The ads of the year

Hannah Preston, Staff Writer

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Every year on the first Sunday of February, millions of Americans tune in to watch the game of the year—and more importantly, its commercials, each one coming with a whopping $4 million price tag for a 30-second slot.

Scattered among the standard trailers for movies like Fast and Furious: Furious 7 and the infamously anticipated film Fifty Shades of Grey as well as various GoDaddy ads, a portion of the Super Bowl commercials of 2015 did not live up to the hilarious expectations of the crowds that they were presented to.  Instead, some managed to get a much larger reaction, being called “depressing” and “uncomfortable to watch” by many spectators.  Focusing heavily on problems that we as Americans are presented with on a daily basis rather than advertising products was common.  Ads like Nationwide’s “Make Safe Happen” child safety campaign managed to spark nationwide controversy on the nature of its contents.  The ad following a young boy through the obstacles of early childhood; it shows him telling about how he will never learn to do the things a normal kid would because he “died from an accident.”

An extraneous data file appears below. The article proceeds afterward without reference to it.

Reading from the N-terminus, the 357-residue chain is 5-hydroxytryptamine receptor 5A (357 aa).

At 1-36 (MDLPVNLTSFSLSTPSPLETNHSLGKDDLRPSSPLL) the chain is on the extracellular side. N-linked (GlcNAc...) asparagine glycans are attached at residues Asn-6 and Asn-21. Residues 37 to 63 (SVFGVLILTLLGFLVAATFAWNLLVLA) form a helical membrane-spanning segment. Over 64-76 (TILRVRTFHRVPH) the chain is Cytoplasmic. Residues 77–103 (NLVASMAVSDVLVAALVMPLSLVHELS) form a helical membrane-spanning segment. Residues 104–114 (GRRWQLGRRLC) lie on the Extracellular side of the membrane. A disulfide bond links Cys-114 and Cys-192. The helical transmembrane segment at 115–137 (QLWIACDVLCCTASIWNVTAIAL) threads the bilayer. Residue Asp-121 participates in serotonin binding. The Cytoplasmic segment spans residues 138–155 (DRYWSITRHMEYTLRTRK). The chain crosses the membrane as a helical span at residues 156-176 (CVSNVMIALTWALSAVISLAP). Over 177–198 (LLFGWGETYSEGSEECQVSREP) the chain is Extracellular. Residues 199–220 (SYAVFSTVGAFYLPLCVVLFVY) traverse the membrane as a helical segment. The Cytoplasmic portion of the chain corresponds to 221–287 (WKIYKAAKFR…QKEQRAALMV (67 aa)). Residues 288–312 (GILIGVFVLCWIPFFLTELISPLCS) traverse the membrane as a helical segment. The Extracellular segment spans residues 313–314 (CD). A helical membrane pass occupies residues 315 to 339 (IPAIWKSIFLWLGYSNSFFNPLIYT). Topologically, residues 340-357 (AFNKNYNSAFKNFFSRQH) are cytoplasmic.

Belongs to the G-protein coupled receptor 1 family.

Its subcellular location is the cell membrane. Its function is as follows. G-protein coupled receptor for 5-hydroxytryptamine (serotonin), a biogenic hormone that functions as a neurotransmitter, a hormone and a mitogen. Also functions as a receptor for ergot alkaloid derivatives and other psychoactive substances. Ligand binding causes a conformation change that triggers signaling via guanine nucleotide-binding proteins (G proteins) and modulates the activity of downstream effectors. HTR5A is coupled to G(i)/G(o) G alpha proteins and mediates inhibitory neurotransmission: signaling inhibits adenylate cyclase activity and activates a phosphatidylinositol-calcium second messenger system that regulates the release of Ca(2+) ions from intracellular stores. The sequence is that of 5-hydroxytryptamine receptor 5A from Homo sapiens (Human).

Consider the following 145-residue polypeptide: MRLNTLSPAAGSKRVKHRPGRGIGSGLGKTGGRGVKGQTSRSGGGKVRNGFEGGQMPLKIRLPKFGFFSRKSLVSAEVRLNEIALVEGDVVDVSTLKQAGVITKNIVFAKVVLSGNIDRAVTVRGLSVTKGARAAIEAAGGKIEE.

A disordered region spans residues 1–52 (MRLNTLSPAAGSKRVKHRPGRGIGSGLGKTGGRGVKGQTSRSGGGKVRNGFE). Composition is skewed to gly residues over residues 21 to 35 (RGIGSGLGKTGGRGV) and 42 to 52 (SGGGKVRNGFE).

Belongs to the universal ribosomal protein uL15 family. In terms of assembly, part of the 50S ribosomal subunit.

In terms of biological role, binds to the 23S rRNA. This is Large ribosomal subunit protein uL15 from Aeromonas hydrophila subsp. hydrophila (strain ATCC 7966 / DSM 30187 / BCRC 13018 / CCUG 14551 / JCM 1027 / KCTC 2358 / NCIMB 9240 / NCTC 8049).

Another sad approach that newer car models went for were the heart-wrenching effects of growing up.  Nissan’s “With Dad” and Toyota Camry’s “My Bold Dad” centered on children relying on their fathers until they were big enough to rely on themselves.  These hit home with every dad in the room, as well as the children who are in the same position and encountering the scary things that come with becoming an adult.

On the flip side, innocent and simple commercials like Loctite’s “Positive Feelings” focused on making the public laugh and focused on the entertainment factor.  Nationwide seemed to redeem itself in presenting an alternative, lighthearted commercial featuring Mindy Kaling, in which the actress has come to the conclusion that the reason why everyone ignores her is that she must be invisible.  Coca-Cola also went for a happy aura, presenting their “#MakeItHappy” commercial with the usual pomp and circumstance that one would usually find from the world-famous soda company.

All in all, the Super Bowl advertisements of 2015 were just like they always are, slightly over-exaggerated.  The Super Bowl is essentially a national holiday that will be a part of American culture for years and years to come, so will its commercials.

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